Should You Relocate or Stay Put in Retirement? Financial Pros and Cons
You may be living in your most valuable asset—your family home—and contemplating whether or not to use it to help fund your retirement. In addition to emotional considerations, the financial aspects of the decision to relocate or stay put can be significant. This article explores the financial pros and cons to help you decide which “move” is best for you: relocate or stay put in retirement.
The Case for Staying Put
Moving is an expensive undertaking—both in time and money. You will spend a considerable amount of both of these precious resources looking for a new home, preparing your existing home to list (which may include renovations), hiring movers, actually moving, paying closing costs, land transfer taxes and agents’ commissions, and renovating your new home if necessary or desired. If you stay put, these costs can all be allocated to your retirement spending.
If you can afford to stay where you are in your retirement years, the advantages of staying put may lie mainly in emotional considerations. Staying put can be a wonderful option for your emotional wellbeing, especially if you will be staying close to friends and family, which will help ward off the loneliness and isolation that often comes with retirement. Additionally, you get to keep what is familiar and comfortable in a home filled with memories you do not wish to leave behind.
On the other hand, the disadvantages of staying put can also be financially significant. Think of the property taxes, maintenance costs, and utility costs of a larger and/or older home. Chores such as house cleaning, gardening and snow shoveling may become difficult and require paid help. As well, renovations to your home may be necessary to make it livable and comfortable for you in your retirement years. All of these costs may be significantly higher for an older home than a smaller, newer home.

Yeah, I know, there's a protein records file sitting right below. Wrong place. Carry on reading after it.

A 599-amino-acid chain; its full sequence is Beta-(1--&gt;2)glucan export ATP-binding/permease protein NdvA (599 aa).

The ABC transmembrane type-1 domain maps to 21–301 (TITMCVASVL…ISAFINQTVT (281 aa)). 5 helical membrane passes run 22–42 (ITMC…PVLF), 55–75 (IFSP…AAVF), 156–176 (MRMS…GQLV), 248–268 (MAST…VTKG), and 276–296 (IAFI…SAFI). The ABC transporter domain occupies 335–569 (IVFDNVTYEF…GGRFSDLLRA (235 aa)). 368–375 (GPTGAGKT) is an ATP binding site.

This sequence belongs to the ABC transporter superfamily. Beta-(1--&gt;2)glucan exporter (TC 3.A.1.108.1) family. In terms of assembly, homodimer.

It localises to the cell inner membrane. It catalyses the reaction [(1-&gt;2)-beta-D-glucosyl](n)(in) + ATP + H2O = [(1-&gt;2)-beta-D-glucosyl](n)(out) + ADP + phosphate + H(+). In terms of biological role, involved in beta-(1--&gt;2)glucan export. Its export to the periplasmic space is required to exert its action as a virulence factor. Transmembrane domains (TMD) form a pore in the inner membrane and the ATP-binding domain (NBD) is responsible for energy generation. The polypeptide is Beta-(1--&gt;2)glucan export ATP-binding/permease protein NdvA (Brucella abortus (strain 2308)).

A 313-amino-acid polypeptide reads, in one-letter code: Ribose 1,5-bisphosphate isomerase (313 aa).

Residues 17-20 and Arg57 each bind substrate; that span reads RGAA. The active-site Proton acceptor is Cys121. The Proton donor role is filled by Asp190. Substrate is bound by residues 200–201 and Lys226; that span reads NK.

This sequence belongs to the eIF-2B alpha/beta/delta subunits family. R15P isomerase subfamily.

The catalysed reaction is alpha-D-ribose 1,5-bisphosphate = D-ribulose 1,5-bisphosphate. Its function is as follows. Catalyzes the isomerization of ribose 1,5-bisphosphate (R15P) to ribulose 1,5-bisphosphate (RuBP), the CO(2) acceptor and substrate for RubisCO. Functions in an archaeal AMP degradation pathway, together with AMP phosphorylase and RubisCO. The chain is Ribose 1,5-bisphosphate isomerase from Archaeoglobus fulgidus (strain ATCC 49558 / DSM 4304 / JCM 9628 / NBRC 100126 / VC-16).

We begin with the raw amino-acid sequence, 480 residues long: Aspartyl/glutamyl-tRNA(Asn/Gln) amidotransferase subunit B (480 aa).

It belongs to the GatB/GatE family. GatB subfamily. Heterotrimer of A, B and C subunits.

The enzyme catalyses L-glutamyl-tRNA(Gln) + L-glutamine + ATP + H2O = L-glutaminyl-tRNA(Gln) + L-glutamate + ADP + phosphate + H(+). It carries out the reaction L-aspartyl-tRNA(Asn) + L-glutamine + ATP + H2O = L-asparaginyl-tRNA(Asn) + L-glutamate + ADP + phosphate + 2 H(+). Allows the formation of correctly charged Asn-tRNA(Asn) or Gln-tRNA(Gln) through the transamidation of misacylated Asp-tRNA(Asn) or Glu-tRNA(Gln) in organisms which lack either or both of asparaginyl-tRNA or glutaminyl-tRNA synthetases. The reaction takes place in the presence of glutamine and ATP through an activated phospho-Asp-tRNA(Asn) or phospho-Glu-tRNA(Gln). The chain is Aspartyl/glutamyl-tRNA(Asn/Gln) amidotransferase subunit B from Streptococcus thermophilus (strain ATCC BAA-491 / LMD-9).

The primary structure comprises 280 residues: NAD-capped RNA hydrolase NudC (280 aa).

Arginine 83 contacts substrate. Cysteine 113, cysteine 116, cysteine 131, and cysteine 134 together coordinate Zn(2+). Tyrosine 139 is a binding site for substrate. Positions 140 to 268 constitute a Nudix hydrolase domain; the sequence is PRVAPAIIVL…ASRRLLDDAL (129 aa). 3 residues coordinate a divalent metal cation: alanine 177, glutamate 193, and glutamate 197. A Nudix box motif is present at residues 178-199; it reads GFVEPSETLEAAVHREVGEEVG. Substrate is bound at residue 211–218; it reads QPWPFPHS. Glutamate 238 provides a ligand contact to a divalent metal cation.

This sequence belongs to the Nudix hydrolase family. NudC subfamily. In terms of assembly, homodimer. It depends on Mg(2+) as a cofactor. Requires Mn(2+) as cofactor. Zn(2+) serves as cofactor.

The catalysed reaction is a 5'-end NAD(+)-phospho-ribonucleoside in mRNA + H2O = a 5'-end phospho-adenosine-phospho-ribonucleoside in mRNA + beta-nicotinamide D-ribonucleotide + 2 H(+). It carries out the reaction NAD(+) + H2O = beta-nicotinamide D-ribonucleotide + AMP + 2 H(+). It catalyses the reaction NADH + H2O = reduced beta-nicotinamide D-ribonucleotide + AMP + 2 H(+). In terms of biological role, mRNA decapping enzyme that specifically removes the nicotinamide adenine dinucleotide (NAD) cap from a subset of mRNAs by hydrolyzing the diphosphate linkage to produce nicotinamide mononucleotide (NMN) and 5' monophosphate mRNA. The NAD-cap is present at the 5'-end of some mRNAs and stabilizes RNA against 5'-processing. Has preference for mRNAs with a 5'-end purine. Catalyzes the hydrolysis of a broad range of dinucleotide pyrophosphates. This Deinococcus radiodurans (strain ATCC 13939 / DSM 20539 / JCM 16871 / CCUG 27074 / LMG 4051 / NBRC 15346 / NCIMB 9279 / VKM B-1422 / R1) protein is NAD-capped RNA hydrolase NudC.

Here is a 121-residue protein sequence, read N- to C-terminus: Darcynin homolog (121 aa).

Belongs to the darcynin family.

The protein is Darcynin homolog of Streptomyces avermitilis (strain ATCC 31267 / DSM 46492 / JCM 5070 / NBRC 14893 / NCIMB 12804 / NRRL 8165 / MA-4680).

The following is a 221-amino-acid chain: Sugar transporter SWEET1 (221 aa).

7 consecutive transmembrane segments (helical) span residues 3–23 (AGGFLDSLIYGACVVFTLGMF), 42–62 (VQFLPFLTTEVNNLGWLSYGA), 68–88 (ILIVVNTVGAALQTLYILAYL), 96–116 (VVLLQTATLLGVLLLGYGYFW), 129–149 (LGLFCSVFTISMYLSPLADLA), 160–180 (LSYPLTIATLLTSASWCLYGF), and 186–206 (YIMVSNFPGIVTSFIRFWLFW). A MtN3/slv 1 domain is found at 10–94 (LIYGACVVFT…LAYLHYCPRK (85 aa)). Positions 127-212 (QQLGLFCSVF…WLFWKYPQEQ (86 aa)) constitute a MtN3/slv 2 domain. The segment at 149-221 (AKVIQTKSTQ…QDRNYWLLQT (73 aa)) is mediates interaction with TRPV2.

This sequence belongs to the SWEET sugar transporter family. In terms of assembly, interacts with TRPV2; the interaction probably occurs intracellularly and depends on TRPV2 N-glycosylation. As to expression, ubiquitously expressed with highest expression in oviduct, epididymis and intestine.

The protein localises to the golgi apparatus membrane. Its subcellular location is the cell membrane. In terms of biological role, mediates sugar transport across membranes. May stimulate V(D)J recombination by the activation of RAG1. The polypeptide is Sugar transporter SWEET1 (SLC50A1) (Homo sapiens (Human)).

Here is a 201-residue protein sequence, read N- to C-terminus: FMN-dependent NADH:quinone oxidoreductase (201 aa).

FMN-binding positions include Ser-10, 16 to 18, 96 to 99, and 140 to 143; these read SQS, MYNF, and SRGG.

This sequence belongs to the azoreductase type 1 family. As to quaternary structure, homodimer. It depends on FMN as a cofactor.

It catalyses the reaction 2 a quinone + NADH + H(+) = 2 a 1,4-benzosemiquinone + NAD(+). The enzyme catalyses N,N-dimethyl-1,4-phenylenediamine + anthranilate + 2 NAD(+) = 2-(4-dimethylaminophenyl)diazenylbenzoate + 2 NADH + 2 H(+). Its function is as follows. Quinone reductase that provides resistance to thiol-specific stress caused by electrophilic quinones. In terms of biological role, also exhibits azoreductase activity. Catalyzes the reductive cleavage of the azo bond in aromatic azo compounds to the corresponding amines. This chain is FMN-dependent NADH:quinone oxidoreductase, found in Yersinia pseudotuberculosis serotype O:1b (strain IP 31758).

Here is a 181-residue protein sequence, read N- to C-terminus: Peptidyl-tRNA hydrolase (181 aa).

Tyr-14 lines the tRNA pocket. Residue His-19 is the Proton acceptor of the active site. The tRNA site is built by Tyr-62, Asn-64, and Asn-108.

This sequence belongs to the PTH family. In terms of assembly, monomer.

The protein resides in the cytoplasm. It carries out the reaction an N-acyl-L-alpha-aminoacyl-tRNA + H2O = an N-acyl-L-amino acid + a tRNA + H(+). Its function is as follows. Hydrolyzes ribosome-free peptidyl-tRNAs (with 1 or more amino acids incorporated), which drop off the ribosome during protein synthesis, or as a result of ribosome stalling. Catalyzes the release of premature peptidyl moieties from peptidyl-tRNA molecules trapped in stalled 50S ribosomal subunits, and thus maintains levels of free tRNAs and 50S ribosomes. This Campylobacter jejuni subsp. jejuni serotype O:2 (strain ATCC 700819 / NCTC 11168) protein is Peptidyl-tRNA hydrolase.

The Case for Relocating
Your home is an asset with value, perhaps a substantial portion of your net worth, and has likely appreciated in value since you bought it. Selling your home frees up this value, most effectively if done at the right time relative to the housing market in your area. This will give you more money to spend in your retirement years or to invest for growth and retirement income, perhaps through an income-generating investment portfolio.
Moving also gives you the opportunity to choose a home better suited to your needs during your retirement years, both in terms of the amenities offered by the property and by its proximity to medical services, social venues, family and friends.
The disadvantages of moving, as previously stated, are that it can be time-consuming and expensive—and can include fees, commissions and taxes that will eat into the proceeds of sale.
The Bottom Line
Ultimately, the decision to relocate or stay put will be a combination of both financial and emotional considerations—what is best for your emotional well-being and what is best for you to protect, preserve and build wealth in the long-term.
Preserve and Build Wealth with Bloom
Whether it is your desire to have a stable, independent stream of income for retirement or to fund philanthropic ambitions, and more, Bloom Investment Counsel, Inc. can help.
Founded in 1985, Bloom Investment Counsel, Inc. has experience in managing in excess of $2.5B in assets over the years. Our clients include wealthy individuals, family offices, foundations, corporations, institutions and trusts who have entrusted us with their wealth to not only protect and preserve their net worth, but also provide income that can be used for retirement, philanthropic ambitions, and more, without the need to withdraw from capital. Learn more about our investment approach or let’s talk about how we can help meet your unique investment needs and objectives.
This content is provided for general informational purposes only and does not constitute financial, investment, tax, legal or accounting advice nor does it constitute an offer or solicitation to buy or sell any securities referred to. Individual circumstances and current events are critical to sound investment planning; anyone wishing to act on this content should consult with his or her financial partner or advisor.